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Latin America's cartels build their own arms industry

Posted on February 20th, 2015 by Bill Weinberg and tagged , , , , .

narco-tankYet more grim evidence emerged this week that Mexico's warring cartels are becoming a real military force and underground parallel state in the country's lawless northeast. Small Wars Journal on Feb. 13 noted a press release from the Mexican attorney general's office, the PGR, announcing that federal police and army troops had raided a winery near Nuevo Laredo, Tamaulipas state, where 13 vehicles were being fitted with armor plating. Small Wars Journal calls it a "narco-tank factory." A huge amount of ammunition was also confiscated in the raid, although it seems the people who were running the workshop all escaped. The PGR said they believe the makeshift factory was being run by the Gulf Cartel.

Mexico cracks down on narco-oil

Posted on February 20th, 2015 by Global Ganja Report and tagged , .

MexicoIn an open acknowledgement that it cannot secure its pipeline system from plunder by criminal gangs, Mexico's state oil monopoly Pemex announced Feb. 18 that it will no longer pump refined gasoline and diesel through the duct network. Mexico lost $1.14 billion last year to pipeline thefts last year—a 70% increase over the previous year. This is an ominous sign that the drug cartels are becoming the real power on the ground throughout much of the country, and are moving beyond their mainstays of illicit substances to contraband control of legal commodities like oil and minerals, establishing a virtual parallel economy. Pemex will now only be sending "unfinished" fuel through its more than 14,000 kilometers of pipeline, reported El Universal. The company said in a statement: "Customers should make sure that the fuel they buy has been delivered from Pemex terminals, and not buy gasoline or diesel from anyone other than gas stations or authorized dealers, given that...it could damage motors."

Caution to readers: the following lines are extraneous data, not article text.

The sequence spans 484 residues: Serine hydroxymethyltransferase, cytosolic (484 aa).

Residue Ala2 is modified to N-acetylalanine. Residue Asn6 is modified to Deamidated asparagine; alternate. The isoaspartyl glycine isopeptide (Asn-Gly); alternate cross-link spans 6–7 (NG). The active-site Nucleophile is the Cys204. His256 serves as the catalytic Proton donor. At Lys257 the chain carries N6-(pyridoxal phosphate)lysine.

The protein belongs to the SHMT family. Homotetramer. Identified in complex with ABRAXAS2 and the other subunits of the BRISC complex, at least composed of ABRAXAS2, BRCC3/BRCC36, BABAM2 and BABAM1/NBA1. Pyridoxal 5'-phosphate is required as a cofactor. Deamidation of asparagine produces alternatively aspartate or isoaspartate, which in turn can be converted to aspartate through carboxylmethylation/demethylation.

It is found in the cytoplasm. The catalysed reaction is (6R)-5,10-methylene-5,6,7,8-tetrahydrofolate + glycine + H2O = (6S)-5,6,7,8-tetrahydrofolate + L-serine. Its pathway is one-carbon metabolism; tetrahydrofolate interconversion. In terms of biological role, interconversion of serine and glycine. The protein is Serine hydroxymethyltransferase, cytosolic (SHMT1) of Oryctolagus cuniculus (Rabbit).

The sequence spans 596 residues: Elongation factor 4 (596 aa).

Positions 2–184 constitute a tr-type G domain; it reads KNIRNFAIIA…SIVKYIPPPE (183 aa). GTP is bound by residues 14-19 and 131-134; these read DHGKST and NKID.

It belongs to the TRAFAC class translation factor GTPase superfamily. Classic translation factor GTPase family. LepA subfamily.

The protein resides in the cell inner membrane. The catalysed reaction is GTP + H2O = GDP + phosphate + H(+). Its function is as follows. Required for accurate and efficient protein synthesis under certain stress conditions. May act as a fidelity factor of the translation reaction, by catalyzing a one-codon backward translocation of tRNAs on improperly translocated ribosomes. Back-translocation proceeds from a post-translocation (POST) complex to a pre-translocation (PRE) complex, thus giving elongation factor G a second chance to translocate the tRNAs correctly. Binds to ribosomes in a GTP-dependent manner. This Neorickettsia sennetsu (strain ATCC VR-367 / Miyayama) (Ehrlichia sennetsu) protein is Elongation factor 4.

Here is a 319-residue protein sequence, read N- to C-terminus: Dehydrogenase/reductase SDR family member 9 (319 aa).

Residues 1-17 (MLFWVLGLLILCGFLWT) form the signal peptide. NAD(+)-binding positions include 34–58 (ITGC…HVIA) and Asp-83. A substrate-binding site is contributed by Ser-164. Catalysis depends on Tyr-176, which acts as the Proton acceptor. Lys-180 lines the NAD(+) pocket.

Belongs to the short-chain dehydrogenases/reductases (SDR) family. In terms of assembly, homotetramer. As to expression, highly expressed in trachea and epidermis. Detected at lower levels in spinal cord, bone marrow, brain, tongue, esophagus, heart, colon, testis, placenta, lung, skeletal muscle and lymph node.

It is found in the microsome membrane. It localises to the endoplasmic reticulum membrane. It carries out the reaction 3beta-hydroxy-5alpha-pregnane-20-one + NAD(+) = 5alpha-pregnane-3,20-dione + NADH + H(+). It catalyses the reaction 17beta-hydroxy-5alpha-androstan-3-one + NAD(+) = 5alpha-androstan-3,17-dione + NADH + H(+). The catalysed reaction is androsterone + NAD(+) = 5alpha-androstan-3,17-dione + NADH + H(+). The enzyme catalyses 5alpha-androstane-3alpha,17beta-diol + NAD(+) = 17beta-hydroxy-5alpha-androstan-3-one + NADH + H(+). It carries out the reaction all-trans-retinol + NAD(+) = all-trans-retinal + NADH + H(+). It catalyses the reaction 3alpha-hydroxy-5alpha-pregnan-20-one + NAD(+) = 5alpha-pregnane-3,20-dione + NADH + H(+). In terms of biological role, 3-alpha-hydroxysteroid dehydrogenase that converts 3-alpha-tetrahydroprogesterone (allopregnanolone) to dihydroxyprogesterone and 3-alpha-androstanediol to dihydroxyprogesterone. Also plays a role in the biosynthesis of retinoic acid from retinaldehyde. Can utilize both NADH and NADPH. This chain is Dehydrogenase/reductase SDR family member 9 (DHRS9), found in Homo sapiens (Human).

Will Burma opium war draw in China?

Posted on February 16th, 2015 by Global Ganja Report and tagged , , , , , .

South East AsiaIn another grim signal of a widening war in northern Burma's opium zones, last week saw an outbreak of intense fighting between government forces and ethnic rebels, prompting some 50,000 Kokang civilians to flee across the border to China. The clashes at the town of Laukkai (also rendered Laogai), Shan state, saw government air-strikes and helicopter strafing on villages controlled by the Kokang rebel group, the Myanmar National Democratic Alliance Army (MNDAA), and two allied militias. Some 50 government troops have been killed in the fighting, and soliders have recovered the bodies of several rebels. A line of refugees 10 kilometers long has reportedly piled up at the Chinese border crossing of Nansan. (AP, Feb. 14; Democratic Voice of Burma, Feb. 12; The Irrawady, Feb. 11)

US legalization initiatives and the Mexican cartels: good news or bad?

Posted on February 16th, 2015 by Bill Weinberg and tagged , , , , .

MexicoIs the relieved pressure on cannabis in the United States undermining the Mexican cartels, as we'd long hoped? There are encouraging sigs. Global Post cites a new report by California cannabis industry think-tank The ArcView Group finding that legal marijuana sales jumped 74% in 2014 to a new high of $2.7 billion—a growth pace expected to continue for several more years. And Mexican producers may be taking the hit. In 2014, the US Border Patrol saw a plunge in pot seizures—1.9 million pounds, down 24% from 2011, the year before Colorado and Washington voted to legalize.  

Taiwan descending into drug war dystopia?